|By: Jim Virkler; ©2010|
When a child receives a new toy, before asking “How does it work?” he may pause to admire its structure and other physical features. Likewise, before considering the function of the cells in our body--that is, what cells accomplish in their role as the fundamental units of life--we may pause to consider some of their basic structural characteristics.
The most well-known structure within the cell boundary (the plasma membrane) is the nucleus. Inside the nucleus, all the cell’s DNA molecules are packaged in fibers called chromatin which are wound together to improve packing efficiency. Chromatin fibers then loop repeatedly and are attached to a protein scaffold, which loops even further. Finally this compact structure forms chromosomes. The human has 46 chromosomes in each human body cell. They become visible through a microscope during cell division.
The nucleus also contains one or more structures called nucleoli. These produce particles called ribosomes which are exported to the cytoplasm outside the nucleus. Suspended within the semi-fluid medium outside the nucleus are many different organelles, tiny bodies with specialized functions. An intricate network of tiny tubes and sacs provides pathways for orderly transport. A few of the organelles are mitochondria, lysosomes, and the golgi apparatus. Of course, this brief description of cell structure is inadequate to convey its complex and wonderful beauty.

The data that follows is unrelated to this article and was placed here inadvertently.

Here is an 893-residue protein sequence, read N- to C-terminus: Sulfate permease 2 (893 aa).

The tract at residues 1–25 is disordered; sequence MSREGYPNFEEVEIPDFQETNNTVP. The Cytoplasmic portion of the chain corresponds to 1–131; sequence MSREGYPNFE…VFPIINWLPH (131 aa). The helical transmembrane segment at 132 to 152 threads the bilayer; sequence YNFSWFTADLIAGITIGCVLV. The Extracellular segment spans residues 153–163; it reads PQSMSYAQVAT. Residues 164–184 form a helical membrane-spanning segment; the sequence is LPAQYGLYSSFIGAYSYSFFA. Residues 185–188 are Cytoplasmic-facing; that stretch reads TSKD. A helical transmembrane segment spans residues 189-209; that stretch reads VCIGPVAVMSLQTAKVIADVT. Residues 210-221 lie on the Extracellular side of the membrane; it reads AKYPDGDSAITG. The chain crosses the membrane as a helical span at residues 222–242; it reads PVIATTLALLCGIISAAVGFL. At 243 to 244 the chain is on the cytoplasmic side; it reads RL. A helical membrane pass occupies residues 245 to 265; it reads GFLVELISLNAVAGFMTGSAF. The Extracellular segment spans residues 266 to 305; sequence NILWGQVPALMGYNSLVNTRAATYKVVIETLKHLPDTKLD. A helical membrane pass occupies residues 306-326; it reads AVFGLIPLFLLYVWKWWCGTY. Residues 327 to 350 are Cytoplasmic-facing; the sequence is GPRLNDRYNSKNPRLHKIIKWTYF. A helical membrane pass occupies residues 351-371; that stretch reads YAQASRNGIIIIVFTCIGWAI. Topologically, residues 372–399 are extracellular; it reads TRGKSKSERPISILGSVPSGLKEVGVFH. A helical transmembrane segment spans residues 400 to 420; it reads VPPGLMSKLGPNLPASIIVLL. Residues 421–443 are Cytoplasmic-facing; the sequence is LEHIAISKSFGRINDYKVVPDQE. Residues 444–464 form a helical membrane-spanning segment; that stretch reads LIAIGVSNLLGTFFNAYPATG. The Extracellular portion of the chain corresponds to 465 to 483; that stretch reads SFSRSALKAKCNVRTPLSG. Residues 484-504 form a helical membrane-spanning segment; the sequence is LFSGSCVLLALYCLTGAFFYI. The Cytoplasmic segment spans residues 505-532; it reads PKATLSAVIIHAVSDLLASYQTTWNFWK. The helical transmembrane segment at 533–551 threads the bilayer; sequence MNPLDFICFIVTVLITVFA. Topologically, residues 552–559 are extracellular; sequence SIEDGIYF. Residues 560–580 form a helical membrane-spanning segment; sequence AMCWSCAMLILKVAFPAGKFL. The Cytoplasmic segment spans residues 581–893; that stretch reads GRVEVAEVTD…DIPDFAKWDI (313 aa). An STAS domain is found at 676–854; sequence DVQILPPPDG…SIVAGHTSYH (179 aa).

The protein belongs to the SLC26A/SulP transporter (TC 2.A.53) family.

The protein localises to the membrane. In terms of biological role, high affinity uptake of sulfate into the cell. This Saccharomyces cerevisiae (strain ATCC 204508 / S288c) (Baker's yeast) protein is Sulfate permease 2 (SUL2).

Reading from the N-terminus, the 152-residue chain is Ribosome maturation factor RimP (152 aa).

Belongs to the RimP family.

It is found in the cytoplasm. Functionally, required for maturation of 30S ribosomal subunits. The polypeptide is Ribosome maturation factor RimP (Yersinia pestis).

This discussion is not meant to prepare you for an exam on cell structure. It may, however, trigger a greater measure of appreciation for the structures manifest in nature, an important goal science educators share in addition to their lofty goal of imparting science literacy. More specifically, the many structures of the human body and, indeed, all living things, are evidence of design activity triggering our thoughtful contemplation: Who designed the structures? How did they come to be?
Curiosity about the natural world is often innate, especially among children. Natural enthusiasm sometimes wanes as the concerns and interests of teenagers and adults shift focus. Pastors and religious educators, however, could become more effective in presenting the wonders of structure and apparent design in our environment. Their goal should be not only to stimulate appreciation of structure for its own sake, but also to foster appreciation of the Designer.